c. 1206 – 1280
November 15 – Optional Memorial
Liturgical Color: White
Patron Saint of natural scientists
He knew everything, taught Aquinas, and put his complex mind at the Church’s service
Saint Francis de Sales wrote that the knowledge of the priest is the eighth Sacrament of the Church. If that is the case, today’s saint was a sacrament unto himself. There was little that Saint Albert did not know and little that he did not teach. His mastery of all the branches of knowledge of his age was so manifest that he was called “The Great” and the “Universal Doctor.”
Albert was born in Germany and educated in Italy. During his university studies, he was introduced to the recently founded Dominican Order and joined their brotherhood. While continuing his long course of formal studies, Albert was sent by his superiors to teach in Germany. He spent twenty years as a professor in various religious houses and universities until he finally obtained his degree and began to teach as a master in 1248. His most famous student was the Italian Dominican Thomas Aquinas, whose rare intellectual gifts Albert recognized and cultivated. Albert was also made the Prior of a Dominican Province in Germany, was a personal theologian and canonist to the Pope, preached a crusade in Germany, and was appointed the Bishop of Regensburg for less than two years before resigning. Albert was neither ruthless nor politically minded, and the complex web of elites who had interests in his diocese required the bishop to display a sensitivity to power relationships which was not among Albert’s skills.
After his short time as a diocesan bishop, Albert spent the rest of his life teaching in Cologne, punctuated by travels to the Second Council of Lyon in 1274 and to Paris in 1277 to defend Aquinas from his theological enemies. Albert’s complete works total thirty-eight volumes on virtually every field of knowledge known to his age: scripture, philosophy, astronomy, physics, mathematics, theology, spirituality, mineralogy, chemistry, zoology, biology, justice, and law. Albert’s assiduous study of animals, plants, and nature was groundbreaking, and he debunked reigning myths about various natural phenomena through close personal observation. He devoured all the works of Aristotle and organized and distilled their content for his students, re-introducing the great Greek philosopher to the Western world forever and always. This life-long project of philosophical commentary was instrumental in grounding subsequent Catholic theological research on a wide and sturdy platform of critical thinking, which has been a hallmark of Catholic intellectual life ever since.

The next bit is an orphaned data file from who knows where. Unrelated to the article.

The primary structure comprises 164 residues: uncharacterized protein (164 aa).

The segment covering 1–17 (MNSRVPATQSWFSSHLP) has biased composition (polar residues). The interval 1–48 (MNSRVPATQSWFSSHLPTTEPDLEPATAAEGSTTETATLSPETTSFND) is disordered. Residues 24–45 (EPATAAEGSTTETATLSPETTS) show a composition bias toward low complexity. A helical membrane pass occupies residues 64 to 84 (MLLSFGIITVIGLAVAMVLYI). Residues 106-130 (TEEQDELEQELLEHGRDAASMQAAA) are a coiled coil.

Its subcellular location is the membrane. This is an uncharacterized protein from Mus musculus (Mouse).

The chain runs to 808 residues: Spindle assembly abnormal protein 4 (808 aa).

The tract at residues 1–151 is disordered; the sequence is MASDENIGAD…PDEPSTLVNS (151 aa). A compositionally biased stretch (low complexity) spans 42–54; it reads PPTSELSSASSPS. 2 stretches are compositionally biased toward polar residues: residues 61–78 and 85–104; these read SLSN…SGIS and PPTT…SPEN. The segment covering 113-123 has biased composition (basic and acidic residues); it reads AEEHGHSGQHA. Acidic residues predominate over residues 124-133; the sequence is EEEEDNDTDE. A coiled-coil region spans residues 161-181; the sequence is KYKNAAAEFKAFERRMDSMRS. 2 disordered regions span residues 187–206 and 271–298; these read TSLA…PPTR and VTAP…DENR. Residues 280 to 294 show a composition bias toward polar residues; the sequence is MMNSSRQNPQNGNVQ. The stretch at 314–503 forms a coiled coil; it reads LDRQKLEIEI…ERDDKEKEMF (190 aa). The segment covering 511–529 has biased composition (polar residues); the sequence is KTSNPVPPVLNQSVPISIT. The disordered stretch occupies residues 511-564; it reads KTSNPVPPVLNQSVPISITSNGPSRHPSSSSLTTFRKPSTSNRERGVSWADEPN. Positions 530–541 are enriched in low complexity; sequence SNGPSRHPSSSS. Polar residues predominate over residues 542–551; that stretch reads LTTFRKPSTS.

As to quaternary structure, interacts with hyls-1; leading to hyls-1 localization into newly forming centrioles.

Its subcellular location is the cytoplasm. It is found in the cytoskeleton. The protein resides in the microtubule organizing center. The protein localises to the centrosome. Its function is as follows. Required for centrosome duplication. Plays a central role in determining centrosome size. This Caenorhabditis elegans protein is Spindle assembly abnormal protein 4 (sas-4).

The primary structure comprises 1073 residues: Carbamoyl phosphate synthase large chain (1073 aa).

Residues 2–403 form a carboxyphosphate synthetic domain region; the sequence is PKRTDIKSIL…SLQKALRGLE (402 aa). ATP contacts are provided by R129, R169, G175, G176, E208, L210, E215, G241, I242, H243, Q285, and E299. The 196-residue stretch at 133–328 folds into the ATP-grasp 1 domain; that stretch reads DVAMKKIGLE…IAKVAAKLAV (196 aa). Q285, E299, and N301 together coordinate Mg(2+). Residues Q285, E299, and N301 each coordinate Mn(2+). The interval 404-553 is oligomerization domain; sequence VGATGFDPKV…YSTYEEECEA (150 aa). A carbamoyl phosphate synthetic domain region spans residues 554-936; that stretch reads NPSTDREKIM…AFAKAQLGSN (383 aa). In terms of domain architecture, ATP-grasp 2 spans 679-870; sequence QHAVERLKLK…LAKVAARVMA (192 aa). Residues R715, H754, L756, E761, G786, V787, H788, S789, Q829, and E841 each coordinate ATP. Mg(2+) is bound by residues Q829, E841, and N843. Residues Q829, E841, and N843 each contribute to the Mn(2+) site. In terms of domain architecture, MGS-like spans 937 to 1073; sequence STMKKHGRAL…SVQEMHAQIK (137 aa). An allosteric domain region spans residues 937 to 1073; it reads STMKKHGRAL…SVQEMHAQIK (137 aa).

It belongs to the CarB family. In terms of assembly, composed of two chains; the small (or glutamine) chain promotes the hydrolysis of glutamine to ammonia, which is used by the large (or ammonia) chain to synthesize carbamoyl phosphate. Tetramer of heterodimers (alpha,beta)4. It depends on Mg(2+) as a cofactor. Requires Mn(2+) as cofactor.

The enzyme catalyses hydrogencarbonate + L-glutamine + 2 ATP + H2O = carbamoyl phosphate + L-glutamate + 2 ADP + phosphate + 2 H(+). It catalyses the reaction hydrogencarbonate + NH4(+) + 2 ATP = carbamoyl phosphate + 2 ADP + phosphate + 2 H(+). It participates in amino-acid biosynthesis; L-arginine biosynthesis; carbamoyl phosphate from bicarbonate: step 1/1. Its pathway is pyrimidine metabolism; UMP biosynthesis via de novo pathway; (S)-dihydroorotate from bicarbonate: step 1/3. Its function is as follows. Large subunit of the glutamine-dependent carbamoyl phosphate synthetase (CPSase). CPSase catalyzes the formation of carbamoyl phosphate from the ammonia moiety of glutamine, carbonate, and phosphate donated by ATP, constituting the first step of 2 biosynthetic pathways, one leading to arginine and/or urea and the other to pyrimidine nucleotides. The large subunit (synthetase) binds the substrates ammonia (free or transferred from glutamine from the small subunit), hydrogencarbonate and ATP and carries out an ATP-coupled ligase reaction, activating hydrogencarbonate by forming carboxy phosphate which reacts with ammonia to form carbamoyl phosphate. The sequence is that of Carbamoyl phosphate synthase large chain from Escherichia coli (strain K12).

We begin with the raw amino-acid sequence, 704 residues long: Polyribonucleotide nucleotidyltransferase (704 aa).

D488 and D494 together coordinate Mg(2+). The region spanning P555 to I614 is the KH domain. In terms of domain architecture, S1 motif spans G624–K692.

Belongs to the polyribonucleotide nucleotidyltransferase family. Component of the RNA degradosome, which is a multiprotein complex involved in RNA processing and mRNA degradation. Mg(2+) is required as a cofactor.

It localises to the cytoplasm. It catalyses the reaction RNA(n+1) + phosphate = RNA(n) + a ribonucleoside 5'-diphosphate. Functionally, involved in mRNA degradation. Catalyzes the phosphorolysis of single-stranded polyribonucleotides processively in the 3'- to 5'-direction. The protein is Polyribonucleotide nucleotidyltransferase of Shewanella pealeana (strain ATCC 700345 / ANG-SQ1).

Albert’s comprehensive approach to all knowledge contributed to the flourishing of the nascent twelfth century institutions of learning known as universities. The “uni” in university implied that all knowledge was centered around one core knowledge—that of God and His Truth. The modern understanding is that a “multiversity” is merely an administrative forum in which numerous branches of knowledge spread out in pursuit of their separate truths unhinged from any central focus or purpose.
Saint Albert’s prodigious mind never ceased to be curious. Every bit of knowledge which he culled led him to gather even more. His encyclopedic knowledge embraced reality itself as one sustained instance of God loving the world. No bifurcation, no subcategories, no “my truth” and “your truth.” God was real and God was knowable. Reality and Truth were one for Albert and his era, and autonomous reason could be trusted to lead the honest, rational seeker to those eternal verities. Albert was beatified in 1622 and was canonized and named a Doctor of the Church in 1931.
Saint Albert the Great, your knowledge of the sacred and physical sciences understood God as a total reality. Through your divine intercession, help the faithful to see reality not as divided but as an expression of the Trinitarian God, a knowable person who is accessible to reason.